Women’s rights then, now, and how we move forward
By Tania Arora, Staff Reporter
International Women’s Day has its roots in the 1908 garment workers’ strike in New York, prompting the Socialist Party of America to begin celebrating February 28 as National Women’s Day the following year. In 1975, in the wake of then-ongoing International Women’s Year, the United Nations (UN) designated March 8 as International Women’s Day.
The day is meant to celebrate the achievements of women in various fields such as economic, social, political, and cultural. The theme for 2019 as decided by the UN, “Think equal, build smart, innovate for change,” focuses on empowering women. Internationally, purple was decided as the colour of the day to symbolize women. However, a combination of purple, green, and white has been used historically.
Canada’s theme this year is #InnovateForChange. It is meant to call out to the world and encourage everyone to create a more equal global society. This can be done by maximizing the potential power of technology with the removal of barriers that women currently face in areas of science, technology, engineering, and math (STEM).
Under the campaign, the Government of Canada stated on the Status of Women Canada website, “In Canada, only a third of graduates in STEM are women, a difference that’s magnified in fields such as engineering and computer science. Meanwhile, Canada and other countries face major job shortages in many STEM fields. When women are held back from filling high-quality jobs like these, Canada’s economy is also held back. Increasing the number of women in STEM is a simple, direct and effective way to fuel change that improves the lives of people across Canada.”
Women Students’ Representative for the DSU Aahelee Bandyopadhyay, hailing from the Kolkata, shared with the Other Press her experience so far as a feminist.
“Being an international student in Canada comes with perks and a lot of hardships,” said Bandyopadhyay. “Conquering the challenges determine[s] one’s ability to thrive in a foreign nation.”
While many governments across the globe have taken steps to promote the participation of women at various levels, there is still work to be done in achieving global equality. A lot of women’s struggles are still hidden within domestic and private spheres.
Bandyopadhyay said, “The one word that scares people around me the most is ‘feminist’ and I [am] an outspoken feminist. I have been living in Vancouver for two years and a few months and my journey hasn’t been a smooth one. As an average individual would face, I faced thick and thin situations throughout these two long years. Being a student of Sociology and Anthropology, I was always inclined towards being a feminist and unconsciously I was one, but now I can say out loud and proud that I am proud to be a woman and my unique sense of womanhood defines me.”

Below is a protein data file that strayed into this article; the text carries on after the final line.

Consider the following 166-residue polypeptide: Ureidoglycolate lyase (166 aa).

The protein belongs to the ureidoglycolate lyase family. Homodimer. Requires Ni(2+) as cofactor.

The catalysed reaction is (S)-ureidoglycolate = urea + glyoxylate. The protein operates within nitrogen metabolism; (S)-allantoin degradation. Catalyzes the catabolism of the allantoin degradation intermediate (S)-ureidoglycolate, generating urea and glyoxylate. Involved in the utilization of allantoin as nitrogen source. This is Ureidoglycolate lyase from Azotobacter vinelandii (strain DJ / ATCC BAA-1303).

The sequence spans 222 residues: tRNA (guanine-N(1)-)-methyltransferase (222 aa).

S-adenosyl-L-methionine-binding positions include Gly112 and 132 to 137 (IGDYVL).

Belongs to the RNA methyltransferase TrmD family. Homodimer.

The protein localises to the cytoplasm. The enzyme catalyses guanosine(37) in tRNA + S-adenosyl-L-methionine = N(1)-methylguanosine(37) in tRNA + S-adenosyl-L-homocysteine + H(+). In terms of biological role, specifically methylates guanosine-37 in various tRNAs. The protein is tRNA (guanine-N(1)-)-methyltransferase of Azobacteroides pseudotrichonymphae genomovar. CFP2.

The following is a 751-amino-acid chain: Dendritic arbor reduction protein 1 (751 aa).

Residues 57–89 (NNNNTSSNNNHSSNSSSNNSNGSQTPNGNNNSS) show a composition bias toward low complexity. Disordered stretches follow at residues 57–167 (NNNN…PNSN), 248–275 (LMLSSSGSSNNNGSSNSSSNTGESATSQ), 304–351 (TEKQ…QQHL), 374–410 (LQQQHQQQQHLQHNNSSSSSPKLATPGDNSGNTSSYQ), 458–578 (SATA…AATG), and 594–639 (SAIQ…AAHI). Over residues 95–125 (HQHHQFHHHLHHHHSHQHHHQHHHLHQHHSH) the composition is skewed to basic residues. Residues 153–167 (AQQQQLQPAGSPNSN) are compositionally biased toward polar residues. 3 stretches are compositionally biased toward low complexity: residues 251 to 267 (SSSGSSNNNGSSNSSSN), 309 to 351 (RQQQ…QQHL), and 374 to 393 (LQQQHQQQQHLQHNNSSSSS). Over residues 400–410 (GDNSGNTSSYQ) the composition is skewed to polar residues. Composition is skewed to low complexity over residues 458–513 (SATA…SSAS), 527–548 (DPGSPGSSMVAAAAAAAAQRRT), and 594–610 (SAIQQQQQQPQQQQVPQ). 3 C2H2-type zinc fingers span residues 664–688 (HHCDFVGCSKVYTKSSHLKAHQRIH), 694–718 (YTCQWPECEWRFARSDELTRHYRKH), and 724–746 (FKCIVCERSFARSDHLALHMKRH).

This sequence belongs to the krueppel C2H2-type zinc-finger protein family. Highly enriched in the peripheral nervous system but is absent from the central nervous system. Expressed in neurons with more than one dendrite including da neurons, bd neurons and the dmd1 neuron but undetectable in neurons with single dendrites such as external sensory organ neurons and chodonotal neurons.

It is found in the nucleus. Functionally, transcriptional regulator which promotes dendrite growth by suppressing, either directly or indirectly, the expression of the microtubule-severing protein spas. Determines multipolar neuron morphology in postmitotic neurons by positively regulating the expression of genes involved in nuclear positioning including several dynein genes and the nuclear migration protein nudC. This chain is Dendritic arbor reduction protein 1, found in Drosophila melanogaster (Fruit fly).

Society has come a long way in recognizing women’s abilities and achievements. However, the hard truth still exists that in many places there is still rampant gender-based inequality.
“There were situations in Vancouver when I faced a lot of criticisms for being outspoken and a loud feminist and consequently discouraging my field researches which are mostly based on [a] feminist agenda (sex workers of DTES, unpaid household labour, the gender wage gap, [et cetera]). One thing I would love to say to all the students who are reading my story—never back down. Never be afraid to express your emotions; that’s how you express yourself to the world,” said Bandyopadhyay.
It certainly feels as though society has seen a rise in the number of campaigns and movements involving women that have inspired the world. Gone are the days when a woman could be “tamed,” expected to stay indoors, and not treated equally. Women today are better equipped with the knowledge, resources, and international support to demand equality for themselves.
On being asked what message Bandyopadhyay would like to share with Other Press readers, she said, “Do not lose hope in yourself and try to be a little bit more confident about who are and what defines who with every passing day. When it comes to feminism, this ideology can be embraced by anyone regardless of one’s gender. As the famous literary critic and feminist bell hooks [said], ‘Feminism is for everyone.’”